Breaching the barrier - the nuclear envelope in virus infection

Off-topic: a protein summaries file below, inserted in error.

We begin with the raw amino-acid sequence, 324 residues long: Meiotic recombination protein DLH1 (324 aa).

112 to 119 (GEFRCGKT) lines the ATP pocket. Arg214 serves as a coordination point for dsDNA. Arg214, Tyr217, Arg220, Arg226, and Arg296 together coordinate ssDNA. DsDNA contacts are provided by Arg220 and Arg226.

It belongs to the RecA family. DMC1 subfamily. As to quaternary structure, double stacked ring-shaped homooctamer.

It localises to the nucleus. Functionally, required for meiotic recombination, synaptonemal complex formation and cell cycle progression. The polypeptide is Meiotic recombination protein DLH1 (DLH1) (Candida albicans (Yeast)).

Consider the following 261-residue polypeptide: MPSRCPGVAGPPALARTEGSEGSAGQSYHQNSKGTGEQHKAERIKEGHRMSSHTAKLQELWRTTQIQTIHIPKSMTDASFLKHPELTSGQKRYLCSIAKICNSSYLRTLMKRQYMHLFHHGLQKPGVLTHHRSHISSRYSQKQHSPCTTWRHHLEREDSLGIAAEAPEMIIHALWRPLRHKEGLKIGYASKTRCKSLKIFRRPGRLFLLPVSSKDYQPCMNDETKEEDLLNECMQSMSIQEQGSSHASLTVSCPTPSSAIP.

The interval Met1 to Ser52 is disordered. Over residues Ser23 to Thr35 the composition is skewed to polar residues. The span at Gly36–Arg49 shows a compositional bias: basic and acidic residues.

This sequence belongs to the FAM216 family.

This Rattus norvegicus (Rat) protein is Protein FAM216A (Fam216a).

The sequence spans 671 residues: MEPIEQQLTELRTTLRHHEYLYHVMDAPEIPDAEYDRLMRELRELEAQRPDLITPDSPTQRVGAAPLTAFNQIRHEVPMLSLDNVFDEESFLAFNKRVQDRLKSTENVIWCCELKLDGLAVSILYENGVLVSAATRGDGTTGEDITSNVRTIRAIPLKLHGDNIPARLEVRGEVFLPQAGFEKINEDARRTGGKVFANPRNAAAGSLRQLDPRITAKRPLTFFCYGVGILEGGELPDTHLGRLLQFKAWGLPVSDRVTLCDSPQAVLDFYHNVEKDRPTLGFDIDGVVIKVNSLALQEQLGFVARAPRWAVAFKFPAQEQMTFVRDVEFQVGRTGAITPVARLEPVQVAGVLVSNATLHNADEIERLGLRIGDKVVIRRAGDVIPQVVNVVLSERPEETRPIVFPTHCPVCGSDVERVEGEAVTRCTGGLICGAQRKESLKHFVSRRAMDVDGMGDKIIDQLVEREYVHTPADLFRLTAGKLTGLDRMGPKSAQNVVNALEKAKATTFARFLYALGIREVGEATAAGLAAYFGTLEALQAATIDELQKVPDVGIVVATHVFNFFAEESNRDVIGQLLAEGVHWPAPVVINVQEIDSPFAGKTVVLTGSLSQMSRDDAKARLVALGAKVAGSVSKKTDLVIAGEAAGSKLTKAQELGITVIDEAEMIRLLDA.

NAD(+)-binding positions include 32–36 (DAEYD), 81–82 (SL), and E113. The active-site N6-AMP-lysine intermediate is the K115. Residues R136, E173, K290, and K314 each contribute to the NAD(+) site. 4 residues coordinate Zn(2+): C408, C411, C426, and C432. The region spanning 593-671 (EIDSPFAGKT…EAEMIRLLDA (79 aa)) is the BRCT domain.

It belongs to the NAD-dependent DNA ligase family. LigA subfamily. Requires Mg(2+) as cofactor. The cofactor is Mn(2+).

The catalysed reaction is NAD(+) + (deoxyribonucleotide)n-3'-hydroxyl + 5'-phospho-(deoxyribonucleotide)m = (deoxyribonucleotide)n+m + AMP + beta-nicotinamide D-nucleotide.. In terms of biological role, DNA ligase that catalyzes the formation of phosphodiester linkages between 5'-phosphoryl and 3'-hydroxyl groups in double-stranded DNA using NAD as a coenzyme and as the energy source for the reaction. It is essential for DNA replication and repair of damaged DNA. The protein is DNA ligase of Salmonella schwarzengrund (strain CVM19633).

Many DNA and a few RNA viruses use the host cell nucleus for virion formation and/or genome replication. To this end, the nuclear envelope barrier has to be overcome for entry into and egress from the intranuclear replication compartment. Different virus families have devised ingenious ways of entering and leaving the nucleus usurping cellular transport pathways through the nuclear pore complex but also translocating directly through both membranes of the nuclear envelope. This intriguing diversity in nuclear entry and egress of viruses also highlights different ways nucleo-cytoplasmic transport can occur. Thus, the study of interactions between viruses and the nuclear envelope also helps to unravel hitherto unknown cellular pathways such as vesicular nucleo-cytoplasmic transfer.